Half of U.S. residents in a new survey expect another country to emerge this century as the world's leader in addressing technological challenges ranging from the economy to global warming.

It's not clear what country would emerge, however, at least insofar as the opinions of the respondents are concerned.

China was cited by 20 percent of respondents as most likely to take the lead, with Japan and Europe (as a group of nations) trailing at 10 percent each, and India at 4 percent.

The survey of 808 adults was carried out Jan. 22-25 by Hart Research Associates and released Tuesday by Duke University.

Some experts, too, are concerned, with speculation dating back to October that the financial crisis would threaten U.S. superpower status. Even earlier — in fact for years now — some have seen the United States in its sunset years as the world superpower. But many analysts challenge that assumption, arguing that there is no single country with the military, economic, political and cultural might to take the reigns. Some analysts believe that superpower status is closely related to technological prowess.

In the new survey, Americans with more education are even less optimistic about the likelihood the United States will be the world's technological leader in the 21st century.

"Americans understand that innovation is critical to their future, but also recognize that our country's continued leadership isn't assured just because we invented everything from the airplane to the personal computer," said Thomas Katsouleas, dean of Duke's Pratt School of Engineering. "The survey shows that when Americans focus on how central engineers are to solving our biggest problems, they come to view the discipline as essential and want to attract more talented young people to it."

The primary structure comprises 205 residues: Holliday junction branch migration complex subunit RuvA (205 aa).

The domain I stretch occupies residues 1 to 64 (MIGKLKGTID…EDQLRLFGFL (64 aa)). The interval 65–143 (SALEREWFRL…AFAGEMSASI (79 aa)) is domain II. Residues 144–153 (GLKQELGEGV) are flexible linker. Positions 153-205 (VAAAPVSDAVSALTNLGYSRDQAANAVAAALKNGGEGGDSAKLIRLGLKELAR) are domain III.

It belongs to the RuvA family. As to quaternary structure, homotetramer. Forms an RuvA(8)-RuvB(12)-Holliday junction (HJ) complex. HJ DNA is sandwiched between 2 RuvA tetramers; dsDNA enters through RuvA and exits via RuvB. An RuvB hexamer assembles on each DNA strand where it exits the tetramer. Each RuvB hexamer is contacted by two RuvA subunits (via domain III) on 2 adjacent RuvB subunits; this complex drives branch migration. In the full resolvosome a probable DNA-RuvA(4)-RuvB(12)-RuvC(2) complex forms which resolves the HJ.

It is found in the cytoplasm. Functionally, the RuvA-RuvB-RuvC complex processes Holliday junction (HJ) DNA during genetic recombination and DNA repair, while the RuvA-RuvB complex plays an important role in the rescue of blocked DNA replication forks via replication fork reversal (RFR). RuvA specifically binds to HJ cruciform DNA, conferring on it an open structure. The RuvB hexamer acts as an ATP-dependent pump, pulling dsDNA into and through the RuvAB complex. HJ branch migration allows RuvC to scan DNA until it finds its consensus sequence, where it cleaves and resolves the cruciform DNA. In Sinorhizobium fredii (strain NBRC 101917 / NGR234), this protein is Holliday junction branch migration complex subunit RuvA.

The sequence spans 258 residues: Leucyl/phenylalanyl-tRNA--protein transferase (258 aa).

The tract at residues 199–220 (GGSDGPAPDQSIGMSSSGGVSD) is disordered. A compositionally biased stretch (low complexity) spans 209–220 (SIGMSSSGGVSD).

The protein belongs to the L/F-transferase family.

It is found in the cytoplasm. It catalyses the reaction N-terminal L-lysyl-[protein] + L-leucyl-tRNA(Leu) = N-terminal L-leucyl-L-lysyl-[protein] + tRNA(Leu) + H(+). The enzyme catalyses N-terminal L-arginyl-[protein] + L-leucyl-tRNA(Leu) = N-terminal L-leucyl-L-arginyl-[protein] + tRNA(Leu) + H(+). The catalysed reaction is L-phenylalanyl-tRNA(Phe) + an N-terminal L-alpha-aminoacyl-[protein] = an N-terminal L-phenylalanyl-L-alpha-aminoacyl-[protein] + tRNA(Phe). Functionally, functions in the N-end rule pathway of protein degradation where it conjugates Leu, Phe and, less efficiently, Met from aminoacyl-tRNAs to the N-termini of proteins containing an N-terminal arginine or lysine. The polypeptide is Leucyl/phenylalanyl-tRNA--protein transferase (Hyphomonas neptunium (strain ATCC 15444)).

The questions about U.S. technology standing were part of a larger survey about major engineering challenges facing the world, according to a statement released by Duke. Respondents gave highest priority to developing better medicines, providing clean water around the world and developing environmentally friendly power sources. They gave less priority to securing cyberspace against attacks or to restoring and improving deteriorating urban infrastructures.

The respondents said the best ways to improve U.S. global competitiveness are with more training for workers, improved K-12 math and science teaching, and tougher standards for public school teachers and students. They were much less likely to endorse tax breaks for business and investment, or new immigration policies to attract foreign engineers and other technical experts.

Some 58 percent said they thought engineering is losing out to other professions when it comes to young people choosing careers. They said this is happening because engineering does not pay as much as other fields, requires extensive schooling and is seen as being difficult, the survey found. "Not as glamorous" was cited least often among seven possible answers in explaining why engineering has been a less attractive career choice.